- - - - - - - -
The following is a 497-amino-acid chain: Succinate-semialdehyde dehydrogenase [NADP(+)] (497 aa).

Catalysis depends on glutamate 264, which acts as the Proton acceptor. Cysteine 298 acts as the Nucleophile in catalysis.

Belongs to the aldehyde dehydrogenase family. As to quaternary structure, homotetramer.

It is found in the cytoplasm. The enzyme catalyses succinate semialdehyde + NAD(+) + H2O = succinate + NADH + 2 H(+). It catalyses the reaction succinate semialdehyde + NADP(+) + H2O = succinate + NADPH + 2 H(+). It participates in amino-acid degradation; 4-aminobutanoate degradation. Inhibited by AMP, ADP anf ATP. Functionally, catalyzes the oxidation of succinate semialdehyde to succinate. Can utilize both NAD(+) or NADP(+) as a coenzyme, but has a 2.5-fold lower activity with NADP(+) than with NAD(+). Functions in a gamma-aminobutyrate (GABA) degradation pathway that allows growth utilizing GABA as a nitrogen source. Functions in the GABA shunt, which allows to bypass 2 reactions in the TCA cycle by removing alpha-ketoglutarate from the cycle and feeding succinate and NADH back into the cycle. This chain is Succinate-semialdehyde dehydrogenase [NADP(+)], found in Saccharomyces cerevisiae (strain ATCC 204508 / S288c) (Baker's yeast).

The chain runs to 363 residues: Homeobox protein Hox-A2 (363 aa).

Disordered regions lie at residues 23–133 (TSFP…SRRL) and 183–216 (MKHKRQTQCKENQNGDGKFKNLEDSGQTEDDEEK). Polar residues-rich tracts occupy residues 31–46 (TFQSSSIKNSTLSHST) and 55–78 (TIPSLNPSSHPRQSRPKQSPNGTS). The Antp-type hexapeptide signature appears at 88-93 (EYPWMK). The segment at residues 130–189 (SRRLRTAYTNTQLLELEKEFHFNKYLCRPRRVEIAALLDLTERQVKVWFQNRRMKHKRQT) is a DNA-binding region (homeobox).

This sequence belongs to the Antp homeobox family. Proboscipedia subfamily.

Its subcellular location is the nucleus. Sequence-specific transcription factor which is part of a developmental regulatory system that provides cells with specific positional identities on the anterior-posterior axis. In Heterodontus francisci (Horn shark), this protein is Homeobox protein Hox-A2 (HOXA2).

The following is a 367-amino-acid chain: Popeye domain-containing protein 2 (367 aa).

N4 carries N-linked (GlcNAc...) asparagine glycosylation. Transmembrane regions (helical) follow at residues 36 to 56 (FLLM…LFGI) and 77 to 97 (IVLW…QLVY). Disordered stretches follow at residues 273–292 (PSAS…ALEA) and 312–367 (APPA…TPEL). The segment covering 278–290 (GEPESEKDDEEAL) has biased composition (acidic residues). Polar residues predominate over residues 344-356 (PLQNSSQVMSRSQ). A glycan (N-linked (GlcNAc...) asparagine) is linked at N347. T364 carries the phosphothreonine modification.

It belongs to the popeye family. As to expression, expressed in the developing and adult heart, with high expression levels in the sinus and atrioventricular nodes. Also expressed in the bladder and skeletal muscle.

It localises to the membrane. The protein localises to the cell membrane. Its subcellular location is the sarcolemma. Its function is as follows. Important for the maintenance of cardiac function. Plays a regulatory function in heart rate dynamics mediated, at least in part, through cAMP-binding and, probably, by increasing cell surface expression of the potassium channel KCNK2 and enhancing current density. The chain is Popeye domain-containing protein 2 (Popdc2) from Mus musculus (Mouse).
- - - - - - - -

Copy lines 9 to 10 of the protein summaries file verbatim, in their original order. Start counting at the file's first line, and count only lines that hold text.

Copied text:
The following is a 367-amino-acid chain: Popeye domain-containing protein 2 (367 aa).

N4 carries N-linked (GlcNAc...) asparagine glycosylation. Transmembrane regions (helical) follow at residues 36 to 56 (FLLM…LFGI) and 77 to 97 (IVLW…QLVY). Disordered stretches follow at residues 273–292 (PSAS…ALEA) and 312–367 (APPA…TPEL). The segment covering 278–290 (GEPESEKDDEEAL) has biased composition (acidic residues). Polar residues predominate over residues 344-356 (PLQNSSQVMSRSQ). A glycan (N-linked (GlcNAc...) asparagine) is linked at N347. T364 carries the phosphothreonine modification.